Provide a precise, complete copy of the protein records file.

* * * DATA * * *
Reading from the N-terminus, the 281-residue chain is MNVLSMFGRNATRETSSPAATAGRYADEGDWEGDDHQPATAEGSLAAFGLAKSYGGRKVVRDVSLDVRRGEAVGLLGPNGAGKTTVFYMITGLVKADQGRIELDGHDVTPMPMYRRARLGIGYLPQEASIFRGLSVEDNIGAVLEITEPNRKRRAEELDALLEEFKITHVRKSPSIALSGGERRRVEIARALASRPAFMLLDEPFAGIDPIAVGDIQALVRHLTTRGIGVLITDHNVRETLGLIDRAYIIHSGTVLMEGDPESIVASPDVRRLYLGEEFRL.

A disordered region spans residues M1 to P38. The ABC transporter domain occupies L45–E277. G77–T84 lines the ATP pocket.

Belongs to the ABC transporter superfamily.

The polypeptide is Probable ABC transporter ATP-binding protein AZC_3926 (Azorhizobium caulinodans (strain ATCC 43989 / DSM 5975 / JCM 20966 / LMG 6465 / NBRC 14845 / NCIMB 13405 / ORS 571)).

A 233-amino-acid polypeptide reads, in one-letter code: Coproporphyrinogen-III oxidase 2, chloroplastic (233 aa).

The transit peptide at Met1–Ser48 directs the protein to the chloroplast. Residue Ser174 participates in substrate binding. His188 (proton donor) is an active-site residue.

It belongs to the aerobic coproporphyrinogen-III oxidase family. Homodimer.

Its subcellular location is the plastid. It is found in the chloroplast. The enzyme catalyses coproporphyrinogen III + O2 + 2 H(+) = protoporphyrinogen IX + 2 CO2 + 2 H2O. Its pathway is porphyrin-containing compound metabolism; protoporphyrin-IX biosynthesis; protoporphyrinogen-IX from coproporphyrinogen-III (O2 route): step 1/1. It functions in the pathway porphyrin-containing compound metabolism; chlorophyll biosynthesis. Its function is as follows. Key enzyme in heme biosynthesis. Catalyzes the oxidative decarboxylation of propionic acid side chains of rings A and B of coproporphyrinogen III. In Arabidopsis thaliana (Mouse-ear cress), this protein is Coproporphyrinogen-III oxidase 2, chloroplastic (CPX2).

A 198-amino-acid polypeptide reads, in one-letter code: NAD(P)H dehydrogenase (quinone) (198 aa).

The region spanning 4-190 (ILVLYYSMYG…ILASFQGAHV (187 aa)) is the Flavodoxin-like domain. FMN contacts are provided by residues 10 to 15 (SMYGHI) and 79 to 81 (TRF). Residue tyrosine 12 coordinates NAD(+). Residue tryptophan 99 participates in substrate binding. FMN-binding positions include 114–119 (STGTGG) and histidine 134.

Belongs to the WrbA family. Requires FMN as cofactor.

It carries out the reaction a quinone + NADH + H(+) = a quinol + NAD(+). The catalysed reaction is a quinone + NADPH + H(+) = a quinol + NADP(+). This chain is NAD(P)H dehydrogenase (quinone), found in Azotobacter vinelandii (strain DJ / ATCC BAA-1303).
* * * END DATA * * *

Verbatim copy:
Reading from the N-terminus, the 281-residue chain is MNVLSMFGRNATRETSSPAATAGRYADEGDWEGDDHQPATAEGSLAAFGLAKSYGGRKVVRDVSLDVRRGEAVGLLGPNGAGKTTVFYMITGLVKADQGRIELDGHDVTPMPMYRRARLGIGYLPQEASIFRGLSVEDNIGAVLEITEPNRKRRAEELDALLEEFKITHVRKSPSIALSGGERRRVEIARALASRPAFMLLDEPFAGIDPIAVGDIQALVRHLTTRGIGVLITDHNVRETLGLIDRAYIIHSGTVLMEGDPESIVASPDVRRLYLGEEFRL.

A disordered region spans residues M1 to P38. The ABC transporter domain occupies L45–E277. G77–T84 lines the ATP pocket.

Belongs to the ABC transporter superfamily.

The polypeptide is Probable ABC transporter ATP-binding protein AZC_3926 (Azorhizobium caulinodans (strain ATCC 43989 / DSM 5975 / JCM 20966 / LMG 6465 / NBRC 14845 / NCIMB 13405 / ORS 571)).

A 233-amino-acid polypeptide reads, in one-letter code: Coproporphyrinogen-III oxidase 2, chloroplastic (233 aa).

The transit peptide at Met1–Ser48 directs the protein to the chloroplast. Residue Ser174 participates in substrate binding. His188 (proton donor) is an active-site residue.

It belongs to the aerobic coproporphyrinogen-III oxidase family. Homodimer.

Its subcellular location is the plastid. It is found in the chloroplast. The enzyme catalyses coproporphyrinogen III + O2 + 2 H(+) = protoporphyrinogen IX + 2 CO2 + 2 H2O. Its pathway is porphyrin-containing compound metabolism; protoporphyrin-IX biosynthesis; protoporphyrinogen-IX from coproporphyrinogen-III (O2 route): step 1/1. It functions in the pathway porphyrin-containing compound metabolism; chlorophyll biosynthesis. Its function is as follows. Key enzyme in heme biosynthesis. Catalyzes the oxidative decarboxylation of propionic acid side chains of rings A and B of coproporphyrinogen III. In Arabidopsis thaliana (Mouse-ear cress), this protein is Coproporphyrinogen-III oxidase 2, chloroplastic (CPX2).

A 198-amino-acid polypeptide reads, in one-letter code: NAD(P)H dehydrogenase (quinone) (198 aa).

The region spanning 4-190 (ILVLYYSMYG…ILASFQGAHV (187 aa)) is the Flavodoxin-like domain. FMN contacts are provided by residues 10 to 15 (SMYGHI) and 79 to 81 (TRF). Residue tyrosine 12 coordinates NAD(+). Residue tryptophan 99 participates in substrate binding. FMN-binding positions include 114–119 (STGTGG) and histidine 134.

Belongs to the WrbA family. Requires FMN as cofactor.

It carries out the reaction a quinone + NADH + H(+) = a quinol + NAD(+). The catalysed reaction is a quinone + NADPH + H(+) = a quinol + NADP(+). This chain is NAD(P)H dehydrogenase (quinone), found in Azotobacter vinelandii (strain DJ / ATCC BAA-1303).